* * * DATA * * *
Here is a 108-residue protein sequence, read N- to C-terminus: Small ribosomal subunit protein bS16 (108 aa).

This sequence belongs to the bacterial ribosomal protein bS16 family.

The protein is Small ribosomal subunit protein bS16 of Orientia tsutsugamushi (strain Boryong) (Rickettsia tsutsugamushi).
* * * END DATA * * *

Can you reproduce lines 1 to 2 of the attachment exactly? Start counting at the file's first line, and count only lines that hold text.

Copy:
Here is a 108-residue protein sequence, read N- to C-terminus: Small ribosomal subunit protein bS16 (108 aa).

This sequence belongs to the bacterial ribosomal protein bS16 family.